Posted by Michael Lanthier
WASHINGTON—The Pew Environment Group and 10 other conservation organizations called on Agriculture Secretary Tom Vilsack today to stop two controversial timber sales in roadless areas of Southeast Alaska’s Tongass National Forest, one of the last intact temperate rainforests in the world. The groups asked Vilsack to honor President Barack Obama’s commitment to uphold the 2001 Roadless Area Conservation Rule, which was issued to protect 58.5 million acres of undeveloped national forests, including the Tongass.
An ad running today in [the Capitol Hill newspaper] Politico points to the planned Central Kupreanof timber sale in the Tongass, America’s largest national forest, which would log old growth trees and build 15 miles of new roads in roadless areas. The draft plan would mean a loss of more than 5,000 roadless acres and cost taxpayers more than $6 million to build roads associated with the project. A final plan for the sale is expected to be released within the week. A second logging proposal would build roads in the Suemez Island roadless area, also in the Tongass. According to a May 28 administrative directive, Secretary Vilsack’s approval is required for most industrial activity in inventoried roadless areas covered by the 2001 rule while legal issues regarding the rule’s implementation are resolved.
"Action by local forest service officials to move forward with plans to log old-growth trees and roadless areas in the Tongass is at odds with President Obama's pledge to protect the nation's last wild forests – including the Tongass – through the Roadless Area Conservation Rule,” said Jane Danowitz, director of the Pew Environment Group’s U.S. public lands program. "It is now up to Secretary Vilsack to honor that commitment by stopping new roadless area logging in the Tongass and giving this crown jewel the full protection it deserves.”
In a similar test for the Obama administration, Colorado is expected to propose a plan to Secretary Vilsack in November that would allow new coal mining and oil and gas leasing, as well as road building and logging, in the state’s 4.4 million acres of national forests. National environmental organizations and Colorado conservation groups have called on the Obama administration to reject the state's proposal.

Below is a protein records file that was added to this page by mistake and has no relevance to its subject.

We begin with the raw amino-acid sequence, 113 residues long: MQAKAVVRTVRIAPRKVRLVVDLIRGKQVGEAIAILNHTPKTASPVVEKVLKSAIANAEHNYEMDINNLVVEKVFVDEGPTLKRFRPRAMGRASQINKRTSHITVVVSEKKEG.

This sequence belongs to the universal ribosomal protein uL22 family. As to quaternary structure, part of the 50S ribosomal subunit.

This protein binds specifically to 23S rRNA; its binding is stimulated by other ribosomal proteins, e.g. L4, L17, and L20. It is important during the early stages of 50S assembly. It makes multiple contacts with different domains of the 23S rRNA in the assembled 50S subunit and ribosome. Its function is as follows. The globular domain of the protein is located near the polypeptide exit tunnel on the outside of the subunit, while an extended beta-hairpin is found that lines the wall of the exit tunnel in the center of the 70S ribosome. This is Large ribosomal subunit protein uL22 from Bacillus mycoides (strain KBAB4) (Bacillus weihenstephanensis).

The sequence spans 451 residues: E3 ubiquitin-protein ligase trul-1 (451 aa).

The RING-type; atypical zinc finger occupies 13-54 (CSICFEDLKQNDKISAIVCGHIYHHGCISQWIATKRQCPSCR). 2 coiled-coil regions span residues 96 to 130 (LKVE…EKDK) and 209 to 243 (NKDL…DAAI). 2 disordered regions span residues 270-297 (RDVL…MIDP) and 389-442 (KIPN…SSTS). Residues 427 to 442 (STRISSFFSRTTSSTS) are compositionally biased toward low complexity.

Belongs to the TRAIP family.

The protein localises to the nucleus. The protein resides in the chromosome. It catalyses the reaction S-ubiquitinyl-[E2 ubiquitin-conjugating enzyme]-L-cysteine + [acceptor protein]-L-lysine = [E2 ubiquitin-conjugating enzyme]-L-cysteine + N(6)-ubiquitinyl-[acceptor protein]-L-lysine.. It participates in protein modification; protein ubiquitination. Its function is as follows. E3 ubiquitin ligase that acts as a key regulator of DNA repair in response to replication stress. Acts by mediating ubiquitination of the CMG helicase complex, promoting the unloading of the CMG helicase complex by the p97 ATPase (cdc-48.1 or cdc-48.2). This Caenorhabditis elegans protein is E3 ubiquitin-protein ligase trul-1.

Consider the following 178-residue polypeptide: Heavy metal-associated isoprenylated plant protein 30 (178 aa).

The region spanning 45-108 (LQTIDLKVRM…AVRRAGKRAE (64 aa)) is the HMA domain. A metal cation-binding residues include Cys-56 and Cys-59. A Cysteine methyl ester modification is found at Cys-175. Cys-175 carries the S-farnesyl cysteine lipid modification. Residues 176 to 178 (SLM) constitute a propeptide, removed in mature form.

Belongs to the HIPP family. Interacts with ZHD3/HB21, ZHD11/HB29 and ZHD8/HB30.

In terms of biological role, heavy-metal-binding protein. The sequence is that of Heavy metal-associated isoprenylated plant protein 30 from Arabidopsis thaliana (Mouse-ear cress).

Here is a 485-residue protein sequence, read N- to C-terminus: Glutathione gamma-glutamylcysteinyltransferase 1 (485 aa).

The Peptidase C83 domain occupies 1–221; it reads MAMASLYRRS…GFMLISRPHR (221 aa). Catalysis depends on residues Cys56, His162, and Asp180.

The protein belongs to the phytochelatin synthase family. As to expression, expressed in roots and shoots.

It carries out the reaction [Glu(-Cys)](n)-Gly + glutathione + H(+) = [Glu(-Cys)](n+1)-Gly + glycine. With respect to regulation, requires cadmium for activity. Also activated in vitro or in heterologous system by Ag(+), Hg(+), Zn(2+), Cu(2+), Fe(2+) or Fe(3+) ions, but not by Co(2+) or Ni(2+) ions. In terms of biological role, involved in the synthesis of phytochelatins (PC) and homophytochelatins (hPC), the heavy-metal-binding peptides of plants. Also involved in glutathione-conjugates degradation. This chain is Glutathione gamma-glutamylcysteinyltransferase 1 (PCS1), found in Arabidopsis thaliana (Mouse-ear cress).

The Obama administration has signaled support for the 2001 roadless rule, and Obama himself pledged to uphold the rule during his presidential campaign. In August, the Ninth Circuit Court of Appeals reinstated the rule, rejecting efforts to replace it with a discretionary state-based process. The previous administration had attempted to roll back the rule, including applying a temporary exemption to the Tongass from its protections, and initiating the state-based process in place of national policy.
Today’s ad, which tells Secretary Vilsack, “Now it’s up to you to protect our Tongass rainforest,” is sponsored by Defenders of Wildlife, Earthjustice, Environment America, League of Conservation Voters, National Audubon Society, National Center for Conservation Science & Policy, Natural Resources Defense Council, the Pew Environment Group, Sierra Club, Southeast Alaska Conservation Council, and The Wilderness Society.
The Pew Environment Group is the conservation arm of The Pew Charitable Trusts, a non-governmental organization that applies a rigorous, analytical approach to improving public policy, informing the public and stimulating civic life. For more information about the campaign to protect America’s roadless national forests, go to http://www.ourforests.org.